Four North American P-51Ds from the 361st FG, Eighth Air Force, assigned to provide top cover for aircraft of the Ninth Air Force finally able to attack the Germans in the Battle of the Bulge. The very bad weather that allowed the Germans to make their attack without major Allied air attacks, can clearly he seen in this photo. Note that almost all vestige of the invasion stripes has disappeared from these aircraft. The SHAEF order discontinuing their use was dated December 6,1944, and stated that they were to be discarded on December 31,1944. Nearest aircraft is a P-51D-10-NA, 44-14358, aircraft E9-K “Princess Geraldine", of the 367th FS, 361st FG. Squadron colors are a yellow spinner, aircraft nose and rudder. Seen at strip A-64, St, Dizier, France, on December 30,1944. (William E. Swisher)
These unit insignia are of four famous Fighter Groups and some of their Squadrons, assigned to the Kth Air Force in England, during 1942-1945. The 20th FG was in the 67th Fighter Wing of the 1st Air Division, the 55th and 78th FGs were in the 66th Fighter Wing of the 3rd Air Division, and the 56th was in the 65th Fighter Wing of the 2nd Air Division. Note that the insignia shown here arc the WW2 ones, and have been superseded by later ones in some cases. The insignia of the 3rd Air Division HQ completes the page.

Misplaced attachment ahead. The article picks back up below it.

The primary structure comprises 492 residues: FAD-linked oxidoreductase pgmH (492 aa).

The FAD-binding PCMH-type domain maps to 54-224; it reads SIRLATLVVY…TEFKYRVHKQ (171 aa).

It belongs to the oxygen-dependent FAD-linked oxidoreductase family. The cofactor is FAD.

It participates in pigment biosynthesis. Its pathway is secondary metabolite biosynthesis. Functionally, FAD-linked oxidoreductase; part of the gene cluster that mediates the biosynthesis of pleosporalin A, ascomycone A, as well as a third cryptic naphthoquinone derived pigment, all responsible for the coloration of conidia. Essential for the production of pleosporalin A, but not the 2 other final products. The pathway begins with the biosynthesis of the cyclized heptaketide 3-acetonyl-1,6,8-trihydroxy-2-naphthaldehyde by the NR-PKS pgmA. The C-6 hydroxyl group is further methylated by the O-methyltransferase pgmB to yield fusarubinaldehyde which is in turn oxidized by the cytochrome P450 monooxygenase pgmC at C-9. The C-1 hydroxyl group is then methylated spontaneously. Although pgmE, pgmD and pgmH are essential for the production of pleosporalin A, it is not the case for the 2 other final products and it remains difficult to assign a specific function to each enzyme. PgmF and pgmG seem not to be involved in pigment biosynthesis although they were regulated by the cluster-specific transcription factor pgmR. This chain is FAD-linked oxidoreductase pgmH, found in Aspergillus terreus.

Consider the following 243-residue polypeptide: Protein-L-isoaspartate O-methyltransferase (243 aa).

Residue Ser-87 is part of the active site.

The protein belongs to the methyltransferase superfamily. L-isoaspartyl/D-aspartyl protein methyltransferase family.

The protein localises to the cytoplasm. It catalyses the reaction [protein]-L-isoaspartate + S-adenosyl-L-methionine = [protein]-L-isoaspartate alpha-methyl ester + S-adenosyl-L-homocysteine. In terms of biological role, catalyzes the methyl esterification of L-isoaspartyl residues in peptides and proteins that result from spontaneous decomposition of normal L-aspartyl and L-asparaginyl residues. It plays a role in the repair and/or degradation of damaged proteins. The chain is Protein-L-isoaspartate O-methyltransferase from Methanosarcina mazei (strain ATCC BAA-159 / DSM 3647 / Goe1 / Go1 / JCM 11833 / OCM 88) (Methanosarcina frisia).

These insignia are from four Fighter Groups and one Bomb Group of the 18th Air Force. The 353rd FG and 357th FG were part of the 66th Fighter Wing, of the 3rd Air Division, the 355th FG part of the 2nd Air Division, and the 356th FG part of the 67th Fighter Wing, 1st Air Division, The 91st BG was part of the 1st Combat Bomb Wing, 1st Air Division.
These insignia are all from 8th Air Force units, except for the 44th BS, 40th BG which was assigned to the 20th Air Force, initially in India and then on Tinian Island. This unit used B-29s. The 34th BG was assigned to the 93rd Combat Bomb Wing, 3rd Air Division, the 92nd BG to the 40th Combat Bomb Wing, 1st Air Division, the 93rd BG to the 20th Combat Bomb Wing, 2nd Air Division, and the 94th BG was part of the 4th Combat Bomb Wing, 3rd Air Division.
The 95th BG served with the 13th Combat Bomb Wing, and the 96th BG with the 45th Combat Bomb Wing, both assigned to the 3rd Air Division. The 303rd BG served with the 41st Combat Bomb Wing, and the 306th BG with the 40th Combat Bomb Wing, both of the 1st Air Division. The 13th, 22nd, and 27th PRS units were part of the 7th PRG. All units were part of the 8th Air Force. Final four insignia are from the often forgotten support units, also of the 8th Air Force.